SEO Best Practice or Blackhat SEO

If you are looking for new ways to market your site you may have heard of the benefits of link wheels. Many marketers swear that they are one of the fastest and easiest ways photo booth melbourne to improve your site’s ranking. You may have also heard that link wheels are an outdated practice or that they can damage your websites reputation. So a logical question may be, because something may in fact provide ranking value does it make it a best practice? The answer is no, but where do link wheels fit into the equation?

Link wheels come from an old black hat marketing technique known as link farms. Link farms where a group of web sites created for the only purpose of linking to every other site in the group. These groups were originally created by hand, but with the growth of their popularity automated programs and services soon spat them out by the thousands. In the late 90’s search engines put a huge emphasis on the quantity of links when creating positioning, so naturally that naturally led to black hatters to developing Link Farms early and often when marketing a site. Search engines don’t love being fooled and quickly put the kibosh on the ranking benefits of link farms. For black hat marketers this meant that new and innovative ways had to created to get around the algorithms that kept an eye out for the footprint of a link farm.

Looking ahead to today’s world of SEO, one of biggest factors in online marketing is still building links to your website-they are now just more difficult to earn. There is no way around needing a large number of relevant, one-way, do follow links pointing to your website if you want it to rank. There are plenty of white hat ways to get links, but that’s not what this article is about is it? Link wheels are an SEO strategy that started as a spin off of the link farm concept. Sites with no other meaning than hosting a link.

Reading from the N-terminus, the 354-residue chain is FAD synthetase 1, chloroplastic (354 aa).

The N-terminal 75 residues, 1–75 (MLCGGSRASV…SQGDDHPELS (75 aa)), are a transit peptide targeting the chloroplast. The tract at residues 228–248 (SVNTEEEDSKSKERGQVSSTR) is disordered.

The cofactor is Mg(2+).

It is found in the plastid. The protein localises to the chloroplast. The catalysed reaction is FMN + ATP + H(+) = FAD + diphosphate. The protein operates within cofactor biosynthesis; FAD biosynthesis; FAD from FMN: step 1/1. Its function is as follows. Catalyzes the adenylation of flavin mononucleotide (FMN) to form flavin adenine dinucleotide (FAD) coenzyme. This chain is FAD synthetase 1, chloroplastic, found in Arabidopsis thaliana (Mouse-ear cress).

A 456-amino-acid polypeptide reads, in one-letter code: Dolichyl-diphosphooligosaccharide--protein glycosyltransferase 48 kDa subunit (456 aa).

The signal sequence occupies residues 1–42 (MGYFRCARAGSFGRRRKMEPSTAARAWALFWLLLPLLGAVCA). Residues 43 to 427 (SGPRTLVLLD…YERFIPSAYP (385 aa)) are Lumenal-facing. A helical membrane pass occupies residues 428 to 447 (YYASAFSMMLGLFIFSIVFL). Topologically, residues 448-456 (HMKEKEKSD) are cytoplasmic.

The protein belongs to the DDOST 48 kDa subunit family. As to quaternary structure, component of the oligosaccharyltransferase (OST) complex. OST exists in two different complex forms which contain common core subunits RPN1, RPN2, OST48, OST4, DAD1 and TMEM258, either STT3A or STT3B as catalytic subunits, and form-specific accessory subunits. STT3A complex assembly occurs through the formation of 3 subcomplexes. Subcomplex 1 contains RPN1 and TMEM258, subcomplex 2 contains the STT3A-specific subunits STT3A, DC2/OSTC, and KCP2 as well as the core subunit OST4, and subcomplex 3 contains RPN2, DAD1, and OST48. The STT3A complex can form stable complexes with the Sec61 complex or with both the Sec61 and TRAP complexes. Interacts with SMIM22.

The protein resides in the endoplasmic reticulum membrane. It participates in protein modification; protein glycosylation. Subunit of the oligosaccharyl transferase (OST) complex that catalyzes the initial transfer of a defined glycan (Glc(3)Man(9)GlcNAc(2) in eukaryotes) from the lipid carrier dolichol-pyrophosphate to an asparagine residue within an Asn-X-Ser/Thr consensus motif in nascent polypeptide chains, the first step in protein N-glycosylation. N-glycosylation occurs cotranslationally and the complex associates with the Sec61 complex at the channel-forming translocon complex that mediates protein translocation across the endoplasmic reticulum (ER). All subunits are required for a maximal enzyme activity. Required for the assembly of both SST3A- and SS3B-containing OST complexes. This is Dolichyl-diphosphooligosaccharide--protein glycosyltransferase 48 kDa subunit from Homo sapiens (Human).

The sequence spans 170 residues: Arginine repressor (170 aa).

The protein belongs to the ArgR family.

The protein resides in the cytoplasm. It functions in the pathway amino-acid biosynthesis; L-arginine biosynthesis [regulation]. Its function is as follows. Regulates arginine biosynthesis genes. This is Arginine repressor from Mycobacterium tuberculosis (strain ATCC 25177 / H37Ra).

Link wheels involve using multiple unique web 2.0 sites with high page ranks to create back links to your site. Nothing out of the ordinary, but these web 2.0 sites also include a link to another unique web 2.0 site which forms the “hoop” or “rim” of the wheel imagery. The “spokes” of the wheel are the links pointing towards the “hub” site-the one that you want to gain the most ranking benefits. The goal behind this is to have all of your sites build upon each others rankings and end up with a tightly focused group of unique web 2.0 sites with high page ranks all pointing to your site. The difference is now that each of these sites now must contribute to the niche to be of any value to the wheel.

Squidoo, HubPages, WordPress.com, Blogger, LiveJournal, Blogsome, Weebly, Quizilla, Vox, WikiSpaces, WetPaint, Tumblr, and DevHub are the most common web 2.0 sites that are used in link wheels. The more valuable each of your web 2.0 sites are the more benefit they give the wheel, so to maximize benefits each of your satellite websites need to developed just like your “hub”. When looking to make a site more relevant, the focus is always built around adding unique content that is beneficial to it’s market. This could include articles, video content, podcasts, or graphic content to give it as much value as possible. White hat or black if you want the site to have value, it has to contribute something to it’s viewers. Each of your satellites should have two individual back links both using your main keyword phrase as it’s anchor text. One link should be pointing to your “hub” and the other web 2.0 site in your link wheel. To maximize value your hub does not point to any of your web 2.0 and they should not have any any detectable pattern between themselves.

In theory the link wheel is built around one keyword phrase in order to give your site authority and relevancy for the term and leading to high rankings within the search engine result pages. But as mentioned earlier, search engines are never fooled for long and link wheels are now having to become more and more complex to avoid detection. This involves a larger network of sites to create a smaller footprint, the web 2.0 sites containing more valuable content, and all of your satellites websites having marketing done outside of the link wheel on their behalf.

Link farms have never left us, but have just tried to stay one step ahead of the search engines. The problem is to stay in front of the search engines link farms have developed into link wheels-and in turn link wheels have become so heavily monitored that to stay beneficial they have evolved into a white hat technique. Link wheels: Good or bad? The short answer is that it comes down to intent. If you do it right and for the right reasons you will benefit, if you are trying to be deceptive you will only fail.

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